Israeli authorities have agreed to dismantle and reroute part of the separation barrier near Qalqilya. But will they follow through? BBC reports:
Israel's defense ministry has said it will dismantle a section of the West Bank barrier, improving Palestinians' access to some of their farm land.
The Israeli supreme court ruled in 2006 that the route should be altered, but no alternative path was agreed.
But farmers in Jayyus village say the new proposed route is a "disaster" and still cuts off much of their land.
Israel says the barrier is necessary to prevent attacks from the West Bank, but critics see its route as a land grab.
The defence ministry said on Monday it had told the Supreme Court it would revise the route in the area, near the northern West Bank town of Qalqilya.
In its 2006 ruling, the court criticised the government for taking into consideration expansion plans for the nearby Jewish settlement of Tzufin, rather than just security concerns, in determining the barrier's route.
According to the Council for Peace and Security, an Israeli security think tank that proposed an alternative route similar to the revised route, the cost of dismantling the existing section will be US $14.5m.
It said the defence ministry had previously resisted the proposed changes, citing "inferior" security provision among its reasons.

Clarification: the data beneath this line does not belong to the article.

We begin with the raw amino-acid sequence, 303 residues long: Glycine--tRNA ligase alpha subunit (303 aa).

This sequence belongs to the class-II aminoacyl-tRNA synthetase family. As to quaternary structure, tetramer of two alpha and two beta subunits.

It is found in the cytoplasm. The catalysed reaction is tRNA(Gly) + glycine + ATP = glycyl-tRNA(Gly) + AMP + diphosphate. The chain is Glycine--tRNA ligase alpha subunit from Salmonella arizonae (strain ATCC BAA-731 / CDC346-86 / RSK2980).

Correspondents say that while the government's decision to heed the court's ruling is significant, there is no indication that actual work to re-route the barrier is imminent.
Sharif Omar, a farmer from Jayyus village, told the BBC News Website said that the new route would return about 2,600 dunums (260 hectares) of land to the village side of the barrier, but farmers would still have to cross it reach a further 6,000 dunums (600 hectares) and several key wells.
Currently the villagers have to obtain special permits to cross the barrier to reach their land through gates which are only open at certain times of day. Mr Omar said it was unclear whether there would be a gate in the re-routed section.
"Ninety percent of the village population works in agriculture - if we lose our land we will be beggars," he said.
The supreme court must still rule on the alternative route to be used - the villagers want the barrier to follow the Green Line, which marks the boundary that separates Israel from the West Bank.
Israel began building the West Bank barrier in 2002.
It has been widely criticised internationally for looping into Palestinian areas around Israeli settlements, rather than following the Green Line.
The International Court of Justice ruled in 2004 that the barrier is illegal where it cuts into the West Bank and called for it to be pulled down.